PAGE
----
CHICAGO—Embracing the Hippocratic oath to “do no harm,” radiologists here at the Radiological Society of North America Annual Meeting announced a campaign to raise awareness about radiation exposures in adult imaging, most notably CT scans.
Called “Image Wisely,” the initiative aims to ensure “we use the right procedure at the right dose for the right patient,” said William R. Hendee, PhD, Distinguished Professor of Radiology, Radiation Oncology, Biophysics, and Bioethics at Medical College of Wisconsin.
Speaking here at the meeting, Dr. Hendee noted that there has been a seven-fold increase in the use of radiation-based imaging in the past 25 years.
Another study presented at the meeting suggests that the average patient is being exposed to higher doses of radiation from imaging studies than in the past. But another study suggests that the cancer risk from CT scans may have been overestimated, at least in the elderly.
“The growth of medical imaging has yielded important and life-saving benefits for millions of people, but overutilization of medical imaging can expose patients to unnecessary radiation,” said Mary Mahoney, MD, Professor of Radiology and Director of Breast Imaging at the University of Cincinnati Medical Center.
Despite the growth in imaging tests since over the past three decades, there has not been a similar rise in cancer cases or deaths in the US, said another speaker, Christoph Wald, MD, PhD, Executive Vice-Chairman of the Department of Radiology at the Lahey Clinic in Burlington, MA, and Associate Professor of Radiology at Tufts University.
Nevertheless, radiation is frequently portrayed negatively in the press, he said.
Placement of the shield did not significantly affect the dose of radiation to the breast: The dose was 21.3 mGy if placed on the chest, and 21.15, 21.8, and 22.0 mGy if elevated 1 cm, 2 cm, or 4 cm from the chest, respectively.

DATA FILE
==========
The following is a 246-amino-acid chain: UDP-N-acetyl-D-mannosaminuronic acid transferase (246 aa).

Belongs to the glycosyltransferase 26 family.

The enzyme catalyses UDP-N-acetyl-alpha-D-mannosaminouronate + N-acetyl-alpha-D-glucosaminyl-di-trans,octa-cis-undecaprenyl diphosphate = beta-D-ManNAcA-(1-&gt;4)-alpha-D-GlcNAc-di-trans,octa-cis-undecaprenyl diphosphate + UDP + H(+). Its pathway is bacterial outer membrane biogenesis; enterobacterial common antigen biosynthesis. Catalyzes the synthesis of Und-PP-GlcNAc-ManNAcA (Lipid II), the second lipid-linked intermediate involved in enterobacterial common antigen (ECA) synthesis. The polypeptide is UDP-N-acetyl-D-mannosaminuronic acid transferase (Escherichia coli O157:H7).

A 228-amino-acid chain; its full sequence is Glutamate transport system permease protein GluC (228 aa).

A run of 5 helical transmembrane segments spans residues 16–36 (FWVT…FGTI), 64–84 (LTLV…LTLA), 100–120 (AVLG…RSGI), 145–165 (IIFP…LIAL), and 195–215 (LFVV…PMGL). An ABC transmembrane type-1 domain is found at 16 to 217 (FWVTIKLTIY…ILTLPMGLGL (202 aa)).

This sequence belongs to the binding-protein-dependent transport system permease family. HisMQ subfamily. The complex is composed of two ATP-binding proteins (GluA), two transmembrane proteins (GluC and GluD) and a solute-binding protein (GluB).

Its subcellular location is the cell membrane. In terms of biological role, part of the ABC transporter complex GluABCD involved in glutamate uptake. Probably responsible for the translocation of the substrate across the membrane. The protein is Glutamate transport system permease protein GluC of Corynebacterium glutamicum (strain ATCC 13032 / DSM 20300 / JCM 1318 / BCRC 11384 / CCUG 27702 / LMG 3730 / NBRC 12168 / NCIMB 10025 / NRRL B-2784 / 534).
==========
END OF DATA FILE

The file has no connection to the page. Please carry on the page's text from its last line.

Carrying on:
In 11 patients (22%), the breast shield resulted in no appreciable artifact, Dr. Healey said.
In 33 patients (66%), there was beam hardening with streak artifact that involved the adjacent skin and subcutaneous soft tissues, and in six patients (12%), beam hardening with streak artifact extended into the mediastinum.
But none of the artifacts impacted the diagnosis, Dr. Healey said. “We never missed a finding,” he said.
“We recommend elevating the shield 2 cm to 4 off the chest as that appears to reduce the number of artifacts,” he said.
Asked to comment on the findings, Judy Yee, MD, Professor and Vice Chair of Radiology at the University of California, San Francisco, agreed that there have been concerns that artifacts theoretically decrease the diagnostic ability of images, but that that has never been proven.
“There‘s no good reason not to use breast shields. The cost is relatively low and the benefit large,” she said, adding that they are now routinely used at her institution.
Breast shields are particularly beneficial for younger patients (who face more years of radiation exposure) and women, she said.
The cost of a breast shield is about $100, according to Dr. Healey. “While they‘re marketed for one-time use, we reuse them,” he added.
Estimating Cancer Risks
Dr. Hendee explained that cancer risks have largely been estimated using the Biologic Effects of Ionizing Radiation (BEIR) model, based on the National Academy of Sciences study of Japanese survivors of atomic bombs dropped on Hiroshima and Nagasaki in 1945. People at the far edge of those blasts who absorbed about 50 millisievert (mSv) of radiation appear to have an increased lifetime cancer risk of 0.05%, he said.
A series of CT exams might expose a patient to that much radiation, Dr. Hendee said.
Since the lifetime risk of cancer for the average American‘s is about 33%, the 0.05% increased risk associated with that exposure is basically negligible on an individual level, he said. But from a public health point of view for the entire population, it could be noteworthy.
According to the medical literature, 50 to 100 mSv of radiation is associated with “some increase in cancer incidence,” according to Pat A. Basu, MD, a White House Fellow on sabbatical from Stanford University.
Campaign Successful in Children
Dr. Hendee said that the “Image Wisely” campaign is built on the highly successful “Image Gently” initiative aimed at reducing radiation exposure to children.
“If we can do it for kids, why not do it for everyone?” Hendee says.
As part of the initiative, all institutions that offer imaging tests are being asked to put up signs with its icon, the owl, and a pledge to use radiation wisely, he said.
Factors Related to Overuse
Dr. Hardee pointed to the following as among the factors that contribute to overutilization of diagnostic imaging: